chips, the dream is becoming a reality.
"Battles have been won or lost on incomplete information," said
Loren Thompson, a longtime Pentagon consultant and lecturer of
defense policy at Georgetown University. "This is one of the ways
superior information is going to dictate victory."
Some elements of the integrated battle space already are taking
shape, particularly with military operations in Afghanistan. For the
first time, the commander of U.S. forces fighting overseas is running
the operation from within the U.S. at the headquarters of the Central
Command in Tampa, Fla.
Some military leaders have said Army Gen. Tommy R. Frank should
be closer to action. Frank has defended the decision, saying he is
getting all the information he needs, thanks to the advances in high-
speed communications and information technology. The distant
command center may represent the emergence of a new way of
fighting, he said.
"We can view and we can access any battle space," Air Force Chief
of Staff Gen. John P. Jumper said at a recent defense conference.
"When air and space combine together in the right ways . . . we can
find, fix, track, target, engage and assess anything of significance on
the face of Earth."
But Jumper added, "Right now, I would argue, these are capabilities
that exists in bits and pieces. It is our job to pull it all together, to =
able to think in terms of integration."
One vivid example was displayed last fall when, for the first time,
the White House was able to watch a live video feed of an attack on
Taliban forces in Afghanistan transmitted by a flying spy drone. The
video transmission was relayed by satellite to the Florida command
center, which then sent it on to Washington.
In another mission, an Army special operations soldier was able to
call in an airstrike, communicating directly with an Air Force bomber.
Previously, the Army would have had to request a strike through
central command, which then would relay the information to Air
Force command to carry out a strike, wasting invaluable time.
Many of the top defense contractors are scrambling to tap the
growing market for integrated battle space, and all of the armed
services are developing their own concepts for the technology, also
known as network centric warfare, but Boeing engineers hope to
field a system of systems that can be used and seen across all the
So far, Lockheed Martin Corp. has been a key player in creating
such a system for the Navy, while Raytheon Corp. has been looking
to fuse many of its weapons and systems for the Air Force.
Meanwhile, Northrop Grumman Corp. is making a hostile bid for
TRW Inc. so that it can tap the company's space and defense-
electronics expertise and have the businesses it needs to field its
own version of an integrated battle space.
Defense analysts said winning the Army contract was a major boost
to Boeing's effort in what many believe is the growth business of the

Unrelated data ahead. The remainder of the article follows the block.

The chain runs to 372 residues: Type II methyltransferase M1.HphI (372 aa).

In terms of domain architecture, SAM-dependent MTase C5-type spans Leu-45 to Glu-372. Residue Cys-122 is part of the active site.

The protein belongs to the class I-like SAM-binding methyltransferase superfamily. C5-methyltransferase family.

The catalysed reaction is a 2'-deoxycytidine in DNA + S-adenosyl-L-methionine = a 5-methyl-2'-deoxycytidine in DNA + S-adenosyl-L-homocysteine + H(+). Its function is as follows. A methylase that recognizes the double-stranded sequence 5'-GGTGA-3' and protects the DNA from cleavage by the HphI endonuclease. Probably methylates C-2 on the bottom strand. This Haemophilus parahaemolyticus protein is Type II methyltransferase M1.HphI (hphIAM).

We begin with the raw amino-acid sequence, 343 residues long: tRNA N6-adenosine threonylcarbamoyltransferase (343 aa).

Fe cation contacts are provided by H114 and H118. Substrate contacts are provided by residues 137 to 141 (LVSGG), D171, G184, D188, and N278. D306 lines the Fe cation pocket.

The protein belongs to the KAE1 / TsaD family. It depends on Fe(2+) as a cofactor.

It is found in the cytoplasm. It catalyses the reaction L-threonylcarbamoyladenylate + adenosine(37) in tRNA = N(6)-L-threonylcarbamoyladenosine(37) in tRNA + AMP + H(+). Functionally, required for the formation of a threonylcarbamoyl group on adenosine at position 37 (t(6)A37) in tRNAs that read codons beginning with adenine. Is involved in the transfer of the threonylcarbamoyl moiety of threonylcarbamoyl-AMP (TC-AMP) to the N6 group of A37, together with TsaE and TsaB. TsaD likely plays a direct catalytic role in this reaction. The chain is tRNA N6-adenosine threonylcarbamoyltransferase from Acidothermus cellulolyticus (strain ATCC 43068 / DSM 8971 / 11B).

Boeing officials said they began talking about bringing together
various businesses that the aerospace firm operates to provide the
integrated battle space concept in 2000. The company made it a
major business initiative as Defense Secretary Donald H. Rumsfeld
began pushing for bringing the military into the digital age.
"We've had some of Rumsfeld's people in here and this has been
music to their ears," said Roger Roberts, vice president of Boeing
Integrated Defense Systems. "We believe the vision for [an
integrated battle space] can be realized within the decade."
The work could be lucrative. Boeing believes that putting together
various elements of the integrated battle space, including work in
unmanned aerial reconnaissance aircraft and equipping an older
generation of Airborne Warning and Control System (AWACS)
aircraft, already represents a market of perhaps $7 billion to $8
billion a year. That could grow to more than $20 billion in the next
decade, Boeing officials said.
"We believe this will be a major growth area for us," said James F.
Albaugh, president of Boeing's Space and Communications unit. He
noted that one key reason for acquiring the satellite-making business
of Hughes Electronics for $3.8 billion last year was to tap its
expertise in space-based communications, which will be integral to
developing the requirements for an integrated battle space.
Immediately, part of the effort could include equipping airborne
tankers--a constellation of which is constantly in the air to refuel
fighters and bombers--with antennae and electronic equipment that
allow the aircraft to relay data and communications from the
battlefield to far-flung command and control centers.
"The technology is already here," said Ret. Lt. Gen. Carl O'Berry, a
former deputy chief for command, control, communications and
computers for the Air Force and now head of Boeing's strategic
architecture unit. "We just need to integrate it."
A Boeing video demonstrating the military technology can be seen